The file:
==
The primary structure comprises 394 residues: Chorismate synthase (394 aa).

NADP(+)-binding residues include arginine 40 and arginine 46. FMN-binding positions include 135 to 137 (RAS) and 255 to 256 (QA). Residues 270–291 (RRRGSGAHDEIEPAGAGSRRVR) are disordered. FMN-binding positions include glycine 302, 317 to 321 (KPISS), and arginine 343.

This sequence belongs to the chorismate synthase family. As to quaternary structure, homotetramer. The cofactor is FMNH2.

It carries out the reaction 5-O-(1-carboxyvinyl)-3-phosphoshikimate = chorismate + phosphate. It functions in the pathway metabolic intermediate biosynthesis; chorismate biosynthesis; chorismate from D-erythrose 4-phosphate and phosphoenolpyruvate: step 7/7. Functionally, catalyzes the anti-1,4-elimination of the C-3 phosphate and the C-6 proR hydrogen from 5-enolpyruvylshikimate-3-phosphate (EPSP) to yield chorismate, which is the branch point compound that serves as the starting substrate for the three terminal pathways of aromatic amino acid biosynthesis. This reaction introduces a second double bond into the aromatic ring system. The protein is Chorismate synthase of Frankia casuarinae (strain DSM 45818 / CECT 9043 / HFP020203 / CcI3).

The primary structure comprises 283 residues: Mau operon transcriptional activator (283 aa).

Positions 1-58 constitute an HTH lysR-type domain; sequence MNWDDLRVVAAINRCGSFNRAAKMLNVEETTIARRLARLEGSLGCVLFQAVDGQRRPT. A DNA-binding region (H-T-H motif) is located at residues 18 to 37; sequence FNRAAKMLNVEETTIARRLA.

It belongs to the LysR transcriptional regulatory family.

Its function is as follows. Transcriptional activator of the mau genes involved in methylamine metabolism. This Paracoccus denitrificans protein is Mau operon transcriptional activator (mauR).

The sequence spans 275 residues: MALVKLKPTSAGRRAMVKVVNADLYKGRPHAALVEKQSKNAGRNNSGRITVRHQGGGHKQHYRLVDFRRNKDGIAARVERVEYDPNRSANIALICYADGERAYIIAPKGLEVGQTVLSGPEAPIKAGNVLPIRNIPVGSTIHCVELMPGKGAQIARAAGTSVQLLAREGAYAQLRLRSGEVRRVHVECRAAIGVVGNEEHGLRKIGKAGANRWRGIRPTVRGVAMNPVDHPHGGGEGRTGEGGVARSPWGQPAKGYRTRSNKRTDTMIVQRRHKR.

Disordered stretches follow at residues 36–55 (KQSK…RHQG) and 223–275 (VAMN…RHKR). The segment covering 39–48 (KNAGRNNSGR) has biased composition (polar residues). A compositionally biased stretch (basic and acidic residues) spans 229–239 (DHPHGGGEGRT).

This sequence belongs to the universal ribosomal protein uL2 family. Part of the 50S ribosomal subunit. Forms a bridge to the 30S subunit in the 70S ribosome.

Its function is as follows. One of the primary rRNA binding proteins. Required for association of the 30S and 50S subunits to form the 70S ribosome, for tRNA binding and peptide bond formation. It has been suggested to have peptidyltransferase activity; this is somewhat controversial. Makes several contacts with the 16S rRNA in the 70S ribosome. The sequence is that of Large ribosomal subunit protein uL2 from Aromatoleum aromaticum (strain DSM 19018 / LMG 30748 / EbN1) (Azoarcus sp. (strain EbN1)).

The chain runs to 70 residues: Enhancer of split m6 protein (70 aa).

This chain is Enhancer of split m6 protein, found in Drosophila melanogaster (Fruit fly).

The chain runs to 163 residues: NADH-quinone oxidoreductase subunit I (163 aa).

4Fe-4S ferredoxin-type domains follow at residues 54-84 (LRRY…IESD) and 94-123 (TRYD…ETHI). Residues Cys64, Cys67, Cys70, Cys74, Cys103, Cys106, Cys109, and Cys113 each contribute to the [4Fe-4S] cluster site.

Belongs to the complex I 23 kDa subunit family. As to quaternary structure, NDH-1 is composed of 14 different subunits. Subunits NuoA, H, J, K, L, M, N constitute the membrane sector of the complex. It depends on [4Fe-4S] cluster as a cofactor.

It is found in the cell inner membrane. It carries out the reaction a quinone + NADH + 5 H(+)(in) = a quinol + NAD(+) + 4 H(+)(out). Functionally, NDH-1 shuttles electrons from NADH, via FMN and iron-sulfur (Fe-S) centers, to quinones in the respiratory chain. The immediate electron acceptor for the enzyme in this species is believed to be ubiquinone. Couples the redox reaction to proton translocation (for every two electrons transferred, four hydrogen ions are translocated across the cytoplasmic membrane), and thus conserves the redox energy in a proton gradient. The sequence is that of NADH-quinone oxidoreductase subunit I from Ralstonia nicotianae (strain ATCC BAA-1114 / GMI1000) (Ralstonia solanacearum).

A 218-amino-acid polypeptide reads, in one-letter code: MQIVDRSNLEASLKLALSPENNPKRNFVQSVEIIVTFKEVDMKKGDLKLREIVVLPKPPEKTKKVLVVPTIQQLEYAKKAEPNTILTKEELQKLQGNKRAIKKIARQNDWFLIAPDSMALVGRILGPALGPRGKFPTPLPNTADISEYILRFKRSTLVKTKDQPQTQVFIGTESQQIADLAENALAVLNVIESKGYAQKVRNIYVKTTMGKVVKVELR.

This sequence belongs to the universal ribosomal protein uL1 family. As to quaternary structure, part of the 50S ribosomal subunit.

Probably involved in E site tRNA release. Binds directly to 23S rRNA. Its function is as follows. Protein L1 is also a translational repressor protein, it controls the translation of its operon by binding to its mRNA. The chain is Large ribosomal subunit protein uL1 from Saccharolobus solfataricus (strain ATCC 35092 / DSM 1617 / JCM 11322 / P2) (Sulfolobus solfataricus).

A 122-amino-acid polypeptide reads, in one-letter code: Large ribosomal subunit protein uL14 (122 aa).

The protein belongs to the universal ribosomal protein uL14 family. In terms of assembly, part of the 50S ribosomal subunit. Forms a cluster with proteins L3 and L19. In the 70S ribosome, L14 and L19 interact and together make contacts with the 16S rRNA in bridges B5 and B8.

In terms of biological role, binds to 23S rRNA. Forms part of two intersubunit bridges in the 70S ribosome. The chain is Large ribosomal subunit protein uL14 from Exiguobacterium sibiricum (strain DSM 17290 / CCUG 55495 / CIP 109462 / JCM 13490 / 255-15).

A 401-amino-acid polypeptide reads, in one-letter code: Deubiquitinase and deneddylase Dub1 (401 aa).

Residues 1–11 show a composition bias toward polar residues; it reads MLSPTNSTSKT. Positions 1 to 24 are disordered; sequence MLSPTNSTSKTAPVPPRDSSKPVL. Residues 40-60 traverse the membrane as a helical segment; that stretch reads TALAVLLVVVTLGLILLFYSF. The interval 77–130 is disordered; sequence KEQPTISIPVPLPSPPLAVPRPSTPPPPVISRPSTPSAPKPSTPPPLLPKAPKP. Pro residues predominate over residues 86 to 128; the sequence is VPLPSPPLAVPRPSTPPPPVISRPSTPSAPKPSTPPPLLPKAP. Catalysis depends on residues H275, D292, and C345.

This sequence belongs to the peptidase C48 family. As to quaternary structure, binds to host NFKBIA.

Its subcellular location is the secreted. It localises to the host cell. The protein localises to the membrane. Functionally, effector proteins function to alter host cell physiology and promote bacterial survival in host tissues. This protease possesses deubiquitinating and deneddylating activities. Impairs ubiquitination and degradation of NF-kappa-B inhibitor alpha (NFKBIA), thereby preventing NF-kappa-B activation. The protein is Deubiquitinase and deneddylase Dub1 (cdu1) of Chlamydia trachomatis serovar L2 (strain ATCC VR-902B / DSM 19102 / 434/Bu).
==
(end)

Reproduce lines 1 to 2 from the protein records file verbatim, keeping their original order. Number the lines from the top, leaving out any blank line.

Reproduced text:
The primary structure comprises 394 residues: Chorismate synthase (394 aa).

NADP(+)-binding residues include arginine 40 and arginine 46. FMN-binding positions include 135 to 137 (RAS) and 255 to 256 (QA). Residues 270–291 (RRRGSGAHDEIEPAGAGSRRVR) are disordered. FMN-binding positions include glycine 302, 317 to 321 (KPISS), and arginine 343.